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    @Eastman - I almost totally forgot about the thiamine! At initial testing, it was 56 (normal range 67 to 200), then I supplemented heavily (mostly thiamine HCl but also a little of benfotiamine) and it nearly doubled to 108. After that I greatly reduced the supplementation and the thiamine levels dropped to 77, not quite as low as initially. I do wonder what they are now that I only supplement one day a week with thiamine HCl.
    I hadn't made that connection, thanks for pointing that one out!
     
  12. nanonug

    nanonug Senior Member

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  13. datura

    datura

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    @nanonug - thanks for the recommendation!

    Some new labs... RBC zinc normal, mid-range (serum zinc on low end). RBC copper and serum copper very bottom of range, plasma copper below range.
    I expected the RBC zinc to be low based on low-ish serum zinc. I do wonder what RBC iron would be, since it seems copper metabolism is the driving force. Now I'm questioning if malabsorption is really an issue here -- my labs reflected a significant positive response to folate and B12 supplementation. Dietary consumption isn't the issue -- I'm getting at least 200% DV of copper every day, and more lately because I've added back in 80-90% cacao dark chocolate.

    Having difficulty finding pertinent literature. Thoughts?
     
  14. Nine lives

    Nine lives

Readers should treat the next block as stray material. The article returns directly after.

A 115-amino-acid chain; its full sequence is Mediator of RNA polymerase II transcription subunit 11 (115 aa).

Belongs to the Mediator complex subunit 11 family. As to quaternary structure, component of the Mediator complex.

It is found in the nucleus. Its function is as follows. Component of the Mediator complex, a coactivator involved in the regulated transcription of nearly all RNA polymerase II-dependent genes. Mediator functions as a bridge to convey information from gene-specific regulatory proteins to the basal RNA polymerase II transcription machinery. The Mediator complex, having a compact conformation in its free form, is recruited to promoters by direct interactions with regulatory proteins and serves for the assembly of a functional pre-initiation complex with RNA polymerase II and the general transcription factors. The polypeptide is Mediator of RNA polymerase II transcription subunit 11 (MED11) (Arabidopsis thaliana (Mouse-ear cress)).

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    My RBC copper was at low end last year and recent HTMA (hair analysis) shows an excess zinc to copper ratio with copper low.

    I eat lots of dark chocolate and have mid range ceruloplasmin. So I needed to supplement - doing Mitosynergy copper. Note they sell small vials that can be placed in other supplements. Time consuming but I do this now. Since last year my skin has improved - especially my palms (skin was literally peeling away) and my facial skin is no longer like sandpaper!
     
  15. nanonug

    nanonug Senior Member

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    Malabsorption might definitely be an issue. Do you supplement with zinc? If yes, I'd stop as it partially blocks copper absorption. It might be worth increasing copper consumption and see if it happens. You may want to see a doctor and see if you can get IV copper. Other than this, I don't know what else to recommend.[/user]
     
  16. datura

    datura

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    @Nine lives -- I haven't used MitoSynergy, but I had been supplementing ionic copper at the recommendation of a provider. As you supplemented copper, did your ceruloplasmin levels raise? How was your unbound/free copper?